Texans Can Academy, a charity that accepts junked cars to raise money for children, was selling a couple dozen parking spots for $80 each at its lot on Division Street in Arlington, just east of Stadium Drive. From there, Cowboys Stadium is a 1.25-mile walk. As of 10:30 a.m., Texans Can Academy has sold two spots at that price, plus one $40 spot that was discounted for a motorist who only planned to tailgate for a few hours and leave before game time.

"We didn't decide how much to charge until today," said title manager Jennifer Kitchens. "We heard so many stories that parking would be $1,000, and we saw one on Craigslist for $500, but when we drove around this morning we saw the prices were a lot lower."


-- Gordon Dickson, gdickson@star-telegram.com www.twitter.com/gdickson


Commemorative Super Bowl transit passes on sale

Transportation reporter Gordon Dickson reports over on the Honkin' Mad blog that the $30 commemorative Super Bowl transit passes are now on sale.

The pass allows unlimited train and bus rides throughout Dallas-Fort Worth from Feb. 3-6.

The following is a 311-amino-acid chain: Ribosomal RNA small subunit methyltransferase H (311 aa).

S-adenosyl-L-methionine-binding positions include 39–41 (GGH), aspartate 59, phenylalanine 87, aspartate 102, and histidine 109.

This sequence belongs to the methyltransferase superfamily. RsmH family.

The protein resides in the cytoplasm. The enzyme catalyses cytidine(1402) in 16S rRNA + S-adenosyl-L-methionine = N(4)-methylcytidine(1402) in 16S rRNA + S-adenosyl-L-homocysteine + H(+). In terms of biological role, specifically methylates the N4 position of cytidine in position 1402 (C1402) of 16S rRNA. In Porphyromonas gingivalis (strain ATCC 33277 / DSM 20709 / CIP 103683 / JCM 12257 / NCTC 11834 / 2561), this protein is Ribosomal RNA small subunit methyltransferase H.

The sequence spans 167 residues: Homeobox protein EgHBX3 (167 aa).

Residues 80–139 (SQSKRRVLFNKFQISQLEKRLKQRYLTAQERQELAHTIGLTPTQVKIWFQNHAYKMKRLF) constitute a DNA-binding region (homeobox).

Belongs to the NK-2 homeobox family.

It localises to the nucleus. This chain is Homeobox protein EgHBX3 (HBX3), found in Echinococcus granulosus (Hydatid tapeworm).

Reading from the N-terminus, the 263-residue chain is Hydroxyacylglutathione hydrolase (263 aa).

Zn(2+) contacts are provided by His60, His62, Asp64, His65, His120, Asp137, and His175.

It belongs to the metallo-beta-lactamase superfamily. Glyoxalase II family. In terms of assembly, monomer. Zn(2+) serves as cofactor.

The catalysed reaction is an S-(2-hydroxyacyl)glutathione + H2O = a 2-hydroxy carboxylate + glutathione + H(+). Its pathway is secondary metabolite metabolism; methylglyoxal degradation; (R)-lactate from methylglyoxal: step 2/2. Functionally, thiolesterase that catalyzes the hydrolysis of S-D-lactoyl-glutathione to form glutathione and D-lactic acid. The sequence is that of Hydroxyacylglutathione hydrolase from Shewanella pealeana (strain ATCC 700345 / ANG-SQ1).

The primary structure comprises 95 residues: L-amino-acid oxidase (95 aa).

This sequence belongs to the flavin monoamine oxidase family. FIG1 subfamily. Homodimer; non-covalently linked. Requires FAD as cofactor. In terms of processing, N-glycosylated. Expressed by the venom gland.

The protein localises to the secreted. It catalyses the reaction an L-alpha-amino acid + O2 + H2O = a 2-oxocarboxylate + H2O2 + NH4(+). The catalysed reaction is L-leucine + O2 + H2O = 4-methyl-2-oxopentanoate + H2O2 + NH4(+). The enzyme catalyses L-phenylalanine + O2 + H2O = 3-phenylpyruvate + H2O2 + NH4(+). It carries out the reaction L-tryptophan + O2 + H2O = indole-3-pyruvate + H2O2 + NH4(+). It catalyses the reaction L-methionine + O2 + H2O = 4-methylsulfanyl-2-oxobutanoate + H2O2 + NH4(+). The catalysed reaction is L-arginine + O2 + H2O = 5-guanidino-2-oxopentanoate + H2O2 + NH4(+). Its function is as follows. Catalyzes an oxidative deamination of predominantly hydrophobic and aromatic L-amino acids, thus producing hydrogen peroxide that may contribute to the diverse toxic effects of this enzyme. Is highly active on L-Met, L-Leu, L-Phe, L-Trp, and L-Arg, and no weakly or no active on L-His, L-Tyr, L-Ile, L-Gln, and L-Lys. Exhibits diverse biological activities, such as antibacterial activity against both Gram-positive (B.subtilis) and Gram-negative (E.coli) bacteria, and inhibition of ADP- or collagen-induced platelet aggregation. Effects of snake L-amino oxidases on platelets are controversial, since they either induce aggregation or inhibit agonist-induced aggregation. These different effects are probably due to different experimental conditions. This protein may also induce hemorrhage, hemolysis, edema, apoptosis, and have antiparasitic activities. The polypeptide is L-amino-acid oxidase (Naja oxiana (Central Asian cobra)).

Parking spots near Cowboys Stadium going for almost $1,000

Wow, just checked the off-site parking available for Super Bowl XLV. The two lots closest to Cowboys Stadium are now charging $990 per spot. That's almost double what they were asking a couple of weeks ago.

A thousand dollars to park? I guess if that's what people will pay. But it sure seems steep to me.

Screen shot 2011-01-23 at 5.14

-- Kathy Vetter, editor



Hey, where'd the Cowboys Stadium parking lots go?

The creative, passionate and sometimes intoxicated tailgaters that line Collins and part of Randol Mill make the trek to Cowboy Stadium from my parking spot at Collins and Division more than bearable.

But those fans will be nowhere to be found on Super Bowl Sunday. Neither, for that matter, will most regular NFL fans, considering how rare and expensive it is to get a ticket to the game.

Then again, when the Super Bowl comes to town, even the VIPS feel a little pain.

Cowboys Stadium has about 12,000 parking spaces in 15 numbered lots. During the regular season, the lots are mainly for season-ticket holders or those aforementioned VIPS or the media.

But, as one NFL logistics official put it this week, Cowboys Stadium won't belong to the Cowboys during Super Bowl week. It belongs to the NFL.

And most of the stadium parking areas will be swallowed up by the equipment, buildings and people that follow the big game around.